A Relationship With My Sister

This past weekend was an unusual one—my brother, two sisters, and I got to spend the evening together—along with our combined children, cousins, and spouses. Like many families, the four of us don’t live near one another: two of us are in New Jersey, one in Virginia, and the other lives in Istanbul. When we are together, we are reminded of our shared youth. We laugh as we recount stories from our childhood, each of us filling in the gaps in our combined memories. Even the things that once pained us about ourselves—our insecurities, the mistakes that we made in our youth—now make us laugh as we recount them with one another.

I realized this weekend that, although each one of us has a unique—and somewhat different—perspective on our childhoods, the truth is that each of us has had a direct impact on making each other the people we are today. It is this impact that I want to understand better, to see how each of my siblings has helped make me the woman I am—the wife, the mother, the friend.

I will begin with my sister—the youngest.

There is a three-year age difference between my sister and I, but growing up, it may as well have been a lifetime. When I was getting ready for school dances, she was playing Kick-the-Can with neighborhood kids. When she was graduating from high school, I was in England studying Shakespeare. When she was at college learning about being in the military, I was falling in love in Istanbul. And when she was in the Army stationed in Germany, I was back home learning to be a mother.

I didn’t really know my sister—not the music she loved, the friends she had, nor the heartbreaks she had experienced in her life. If it weren’t for a chance meeting we had when she was seventeen and I was twenty, this may have always been the case.

Our parents divorced while she was a junior in high school. She was the one who witnessed first-hand the devastation that occurred the day our father walked out. In the days and months that followed, she was the one who stood by my mother. And I believe that, in truth, my sister was the reason our mother got up each morning. I was not there for my sister during this time. I dreaded coming home, so I stayed away as much as possible, even going as far as moving to England the following year—the year she was graduating high school.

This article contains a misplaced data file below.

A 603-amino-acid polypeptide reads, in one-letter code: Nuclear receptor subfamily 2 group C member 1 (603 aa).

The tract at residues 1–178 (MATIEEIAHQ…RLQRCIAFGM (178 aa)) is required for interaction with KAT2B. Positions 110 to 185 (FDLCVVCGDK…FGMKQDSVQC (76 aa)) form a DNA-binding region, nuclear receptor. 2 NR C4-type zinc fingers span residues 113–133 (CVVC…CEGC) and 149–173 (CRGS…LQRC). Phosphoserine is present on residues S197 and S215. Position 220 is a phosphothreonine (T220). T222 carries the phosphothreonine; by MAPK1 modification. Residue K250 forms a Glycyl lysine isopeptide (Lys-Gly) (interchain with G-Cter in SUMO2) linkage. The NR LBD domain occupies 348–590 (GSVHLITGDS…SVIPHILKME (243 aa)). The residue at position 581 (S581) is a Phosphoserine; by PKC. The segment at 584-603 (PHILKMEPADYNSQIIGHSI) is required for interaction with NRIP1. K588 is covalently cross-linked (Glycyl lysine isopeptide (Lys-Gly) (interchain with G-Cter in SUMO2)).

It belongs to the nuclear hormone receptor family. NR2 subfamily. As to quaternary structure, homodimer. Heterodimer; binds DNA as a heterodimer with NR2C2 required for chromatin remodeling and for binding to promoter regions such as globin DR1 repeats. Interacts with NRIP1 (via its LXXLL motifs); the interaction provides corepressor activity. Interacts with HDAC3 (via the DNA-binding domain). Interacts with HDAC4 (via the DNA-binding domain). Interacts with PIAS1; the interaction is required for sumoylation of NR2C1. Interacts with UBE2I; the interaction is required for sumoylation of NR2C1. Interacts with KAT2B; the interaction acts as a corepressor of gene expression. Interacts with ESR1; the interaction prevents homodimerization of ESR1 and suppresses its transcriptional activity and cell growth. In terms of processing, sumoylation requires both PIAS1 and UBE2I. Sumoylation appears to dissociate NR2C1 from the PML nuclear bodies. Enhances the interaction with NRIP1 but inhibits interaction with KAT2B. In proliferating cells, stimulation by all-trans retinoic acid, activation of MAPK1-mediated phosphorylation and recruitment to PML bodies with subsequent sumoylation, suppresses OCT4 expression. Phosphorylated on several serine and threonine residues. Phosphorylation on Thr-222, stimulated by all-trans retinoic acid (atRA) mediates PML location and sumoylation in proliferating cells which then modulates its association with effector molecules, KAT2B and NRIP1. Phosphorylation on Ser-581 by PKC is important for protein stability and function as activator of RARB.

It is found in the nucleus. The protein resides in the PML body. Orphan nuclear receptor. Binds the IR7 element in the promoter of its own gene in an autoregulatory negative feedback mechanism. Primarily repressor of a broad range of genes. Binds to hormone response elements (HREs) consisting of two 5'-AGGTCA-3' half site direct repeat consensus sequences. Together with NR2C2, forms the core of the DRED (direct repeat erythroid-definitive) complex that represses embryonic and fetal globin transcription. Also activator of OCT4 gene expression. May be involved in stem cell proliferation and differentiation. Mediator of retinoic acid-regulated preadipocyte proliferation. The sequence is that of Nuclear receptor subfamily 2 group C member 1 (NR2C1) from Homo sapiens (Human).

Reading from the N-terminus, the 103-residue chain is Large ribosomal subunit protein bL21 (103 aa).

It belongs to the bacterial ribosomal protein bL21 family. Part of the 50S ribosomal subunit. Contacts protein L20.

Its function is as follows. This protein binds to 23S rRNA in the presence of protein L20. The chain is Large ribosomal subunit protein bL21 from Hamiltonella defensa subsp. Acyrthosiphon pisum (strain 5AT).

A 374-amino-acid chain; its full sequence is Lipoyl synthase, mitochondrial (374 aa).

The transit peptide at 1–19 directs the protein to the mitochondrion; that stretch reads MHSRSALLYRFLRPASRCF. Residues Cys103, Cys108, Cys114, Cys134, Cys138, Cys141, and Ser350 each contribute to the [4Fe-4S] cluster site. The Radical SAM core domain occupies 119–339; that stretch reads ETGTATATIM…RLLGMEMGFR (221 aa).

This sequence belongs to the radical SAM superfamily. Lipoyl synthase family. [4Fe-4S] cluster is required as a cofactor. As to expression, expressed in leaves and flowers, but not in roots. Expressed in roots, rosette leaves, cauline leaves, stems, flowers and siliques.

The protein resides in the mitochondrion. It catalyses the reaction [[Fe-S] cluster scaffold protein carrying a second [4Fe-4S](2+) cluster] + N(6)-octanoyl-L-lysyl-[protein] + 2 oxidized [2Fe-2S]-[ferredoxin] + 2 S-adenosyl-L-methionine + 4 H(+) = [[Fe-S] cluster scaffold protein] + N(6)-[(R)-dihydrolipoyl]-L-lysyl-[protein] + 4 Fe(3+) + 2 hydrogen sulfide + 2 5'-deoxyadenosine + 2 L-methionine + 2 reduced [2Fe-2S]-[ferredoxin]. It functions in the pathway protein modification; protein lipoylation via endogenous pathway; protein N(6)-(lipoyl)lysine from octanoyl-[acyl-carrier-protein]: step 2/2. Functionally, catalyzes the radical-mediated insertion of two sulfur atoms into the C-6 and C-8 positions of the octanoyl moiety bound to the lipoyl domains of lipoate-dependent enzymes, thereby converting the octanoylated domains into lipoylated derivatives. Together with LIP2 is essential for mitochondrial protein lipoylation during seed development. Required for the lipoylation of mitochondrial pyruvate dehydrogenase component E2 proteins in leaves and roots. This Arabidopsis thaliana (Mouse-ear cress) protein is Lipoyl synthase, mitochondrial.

Our father should have been the one to take her to Ireland as a graduation present—a tradition in our family—but their relationship had been almost irreparably damaged. Instead, I took a week off from my studies in England to travel with her. It was during this trip that I think I truly saw her for the first time. I remember putting make-up on her and being surprised by how different her features were from mine—I had always thought she looked like me—but her lashes were so long they almost touched her eyebrows, and her lips were smaller and more delicate than my own. It was as if by seeing these differences, I suddenly wanted to learn more about who she truly was, not the person I had always thought her to be. We spent the week getting to know one another, and for the first time, we connected not as sisters, but as friends.

One of my fondest memories occurred just a few years after this trip to Ireland. My sister, after attending a military university and joining the Army, became stationed in Germany. She had only been there a couple of months when my daughter was born. Although we hadn’t lived near one another prior to her leaving, just knowing that she couldn’t come home to meet her niece took away some of the joy of her birth. My sister, being the incredibly loving and selfless person that she is, came up with a plan: she would fly home for Memorial Day weekend to see the baby and surprise my mother. It was an elaborate plan that involved my brother (who picked her up at the airport), my older sister (who provided a place to rest prior to getting on a bus to Atlantic City), along with my mother’s best-friend (who picked her up and drove her to Cape May) and her daughter (who videotaped the arrival). It worked perfectly, and because it was being filmed, I am able to watch—over and over again—my sister meeting her niece for the very first time.

In so many ways, my sister—with her selfless approach to life—has made me want to be a better person. Through her, I have learned how to be strong while still being compassionate. As I think now about the advice I have for my daughter, I can only think of one thing: to see my sister as I do, and to know how fortunate she is to have such an incredible woman in her life.